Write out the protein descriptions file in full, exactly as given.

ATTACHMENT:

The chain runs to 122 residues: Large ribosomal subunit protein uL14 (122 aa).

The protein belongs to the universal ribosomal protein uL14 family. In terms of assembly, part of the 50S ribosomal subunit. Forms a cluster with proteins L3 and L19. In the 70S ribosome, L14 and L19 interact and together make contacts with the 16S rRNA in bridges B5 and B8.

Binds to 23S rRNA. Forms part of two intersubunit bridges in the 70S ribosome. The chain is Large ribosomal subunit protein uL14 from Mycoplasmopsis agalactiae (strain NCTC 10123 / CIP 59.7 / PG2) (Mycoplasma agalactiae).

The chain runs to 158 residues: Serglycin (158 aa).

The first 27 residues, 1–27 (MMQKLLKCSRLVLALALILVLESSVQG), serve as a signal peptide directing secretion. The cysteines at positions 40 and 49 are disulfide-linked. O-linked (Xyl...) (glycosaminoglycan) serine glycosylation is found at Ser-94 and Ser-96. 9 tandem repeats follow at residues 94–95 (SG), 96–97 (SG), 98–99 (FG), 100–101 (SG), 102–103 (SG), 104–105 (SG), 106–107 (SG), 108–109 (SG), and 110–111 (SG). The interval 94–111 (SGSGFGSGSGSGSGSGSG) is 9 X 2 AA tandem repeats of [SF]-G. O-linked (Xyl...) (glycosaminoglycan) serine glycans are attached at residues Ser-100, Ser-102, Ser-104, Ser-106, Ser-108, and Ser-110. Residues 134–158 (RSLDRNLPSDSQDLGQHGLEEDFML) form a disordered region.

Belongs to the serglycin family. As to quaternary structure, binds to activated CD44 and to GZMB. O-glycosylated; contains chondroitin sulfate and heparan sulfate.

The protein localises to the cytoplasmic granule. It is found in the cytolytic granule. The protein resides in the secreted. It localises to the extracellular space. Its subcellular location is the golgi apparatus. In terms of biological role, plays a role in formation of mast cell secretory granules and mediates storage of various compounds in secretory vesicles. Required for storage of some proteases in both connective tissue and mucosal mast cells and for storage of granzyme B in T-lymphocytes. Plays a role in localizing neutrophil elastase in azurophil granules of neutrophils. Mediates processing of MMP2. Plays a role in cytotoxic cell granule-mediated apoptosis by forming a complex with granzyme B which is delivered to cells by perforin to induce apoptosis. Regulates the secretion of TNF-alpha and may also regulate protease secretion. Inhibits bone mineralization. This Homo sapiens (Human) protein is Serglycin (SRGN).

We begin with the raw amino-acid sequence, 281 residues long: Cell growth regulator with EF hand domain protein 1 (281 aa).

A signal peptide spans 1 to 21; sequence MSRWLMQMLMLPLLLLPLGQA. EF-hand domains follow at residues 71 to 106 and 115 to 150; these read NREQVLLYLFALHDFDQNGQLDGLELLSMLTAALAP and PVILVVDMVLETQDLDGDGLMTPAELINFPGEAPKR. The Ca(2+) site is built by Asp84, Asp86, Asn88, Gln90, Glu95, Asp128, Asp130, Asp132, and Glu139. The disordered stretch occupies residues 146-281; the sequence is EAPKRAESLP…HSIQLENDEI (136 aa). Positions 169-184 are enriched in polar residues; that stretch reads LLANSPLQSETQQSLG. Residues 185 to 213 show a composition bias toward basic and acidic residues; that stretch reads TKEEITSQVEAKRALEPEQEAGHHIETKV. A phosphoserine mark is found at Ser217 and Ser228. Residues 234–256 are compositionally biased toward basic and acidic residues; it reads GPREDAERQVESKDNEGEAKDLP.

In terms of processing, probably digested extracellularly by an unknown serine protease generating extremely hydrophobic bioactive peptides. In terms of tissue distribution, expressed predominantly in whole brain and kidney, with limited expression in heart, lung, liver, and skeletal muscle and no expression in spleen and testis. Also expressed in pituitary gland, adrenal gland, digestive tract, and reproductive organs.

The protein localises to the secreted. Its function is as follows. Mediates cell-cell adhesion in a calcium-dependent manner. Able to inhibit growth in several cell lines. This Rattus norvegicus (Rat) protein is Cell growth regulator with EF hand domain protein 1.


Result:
The chain runs to 122 residues: Large ribosomal subunit protein uL14 (122 aa).

The protein belongs to the universal ribosomal protein uL14 family. In terms of assembly, part of the 50S ribosomal subunit. Forms a cluster with proteins L3 and L19. In the 70S ribosome, L14 and L19 interact and together make contacts with the 16S rRNA in bridges B5 and B8.

Binds to 23S rRNA. Forms part of two intersubunit bridges in the 70S ribosome. The chain is Large ribosomal subunit protein uL14 from Mycoplasmopsis agalactiae (strain NCTC 10123 / CIP 59.7 / PG2) (Mycoplasma agalactiae).

The chain runs to 158 residues: Serglycin (158 aa).

The first 27 residues, 1–27 (MMQKLLKCSRLVLALALILVLESSVQG), serve as a signal peptide directing secretion. The cysteines at positions 40 and 49 are disulfide-linked. O-linked (Xyl...) (glycosaminoglycan) serine glycosylation is found at Ser-94 and Ser-96. 9 tandem repeats follow at residues 94–95 (SG), 96–97 (SG), 98–99 (FG), 100–101 (SG), 102–103 (SG), 104–105 (SG), 106–107 (SG), 108–109 (SG), and 110–111 (SG). The interval 94–111 (SGSGFGSGSGSGSGSGSG) is 9 X 2 AA tandem repeats of [SF]-G. O-linked (Xyl...) (glycosaminoglycan) serine glycans are attached at residues Ser-100, Ser-102, Ser-104, Ser-106, Ser-108, and Ser-110. Residues 134–158 (RSLDRNLPSDSQDLGQHGLEEDFML) form a disordered region.

Belongs to the serglycin family. As to quaternary structure, binds to activated CD44 and to GZMB. O-glycosylated; contains chondroitin sulfate and heparan sulfate.

The protein localises to the cytoplasmic granule. It is found in the cytolytic granule. The protein resides in the secreted. It localises to the extracellular space. Its subcellular location is the golgi apparatus. In terms of biological role, plays a role in formation of mast cell secretory granules and mediates storage of various compounds in secretory vesicles. Required for storage of some proteases in both connective tissue and mucosal mast cells and for storage of granzyme B in T-lymphocytes. Plays a role in localizing neutrophil elastase in azurophil granules of neutrophils. Mediates processing of MMP2. Plays a role in cytotoxic cell granule-mediated apoptosis by forming a complex with granzyme B which is delivered to cells by perforin to induce apoptosis. Regulates the secretion of TNF-alpha and may also regulate protease secretion. Inhibits bone mineralization. This Homo sapiens (Human) protein is Serglycin (SRGN).

We begin with the raw amino-acid sequence, 281 residues long: Cell growth regulator with EF hand domain protein 1 (281 aa).

A signal peptide spans 1 to 21; sequence MSRWLMQMLMLPLLLLPLGQA. EF-hand domains follow at residues 71 to 106 and 115 to 150; these read NREQVLLYLFALHDFDQNGQLDGLELLSMLTAALAP and PVILVVDMVLETQDLDGDGLMTPAELINFPGEAPKR. The Ca(2+) site is built by Asp84, Asp86, Asn88, Gln90, Glu95, Asp128, Asp130, Asp132, and Glu139. The disordered stretch occupies residues 146-281; the sequence is EAPKRAESLP…HSIQLENDEI (136 aa). Positions 169-184 are enriched in polar residues; that stretch reads LLANSPLQSETQQSLG. Residues 185 to 213 show a composition bias toward basic and acidic residues; that stretch reads TKEEITSQVEAKRALEPEQEAGHHIETKV. A phosphoserine mark is found at Ser217 and Ser228. Residues 234–256 are compositionally biased toward basic and acidic residues; it reads GPREDAERQVESKDNEGEAKDLP.

In terms of processing, probably digested extracellularly by an unknown serine protease generating extremely hydrophobic bioactive peptides. In terms of tissue distribution, expressed predominantly in whole brain and kidney, with limited expression in heart, lung, liver, and skeletal muscle and no expression in spleen and testis. Also expressed in pituitary gland, adrenal gland, digestive tract, and reproductive organs.

The protein localises to the secreted. Its function is as follows. Mediates cell-cell adhesion in a calcium-dependent manner. Able to inhibit growth in several cell lines. This Rattus norvegicus (Rat) protein is Cell growth regulator with EF hand domain protein 1.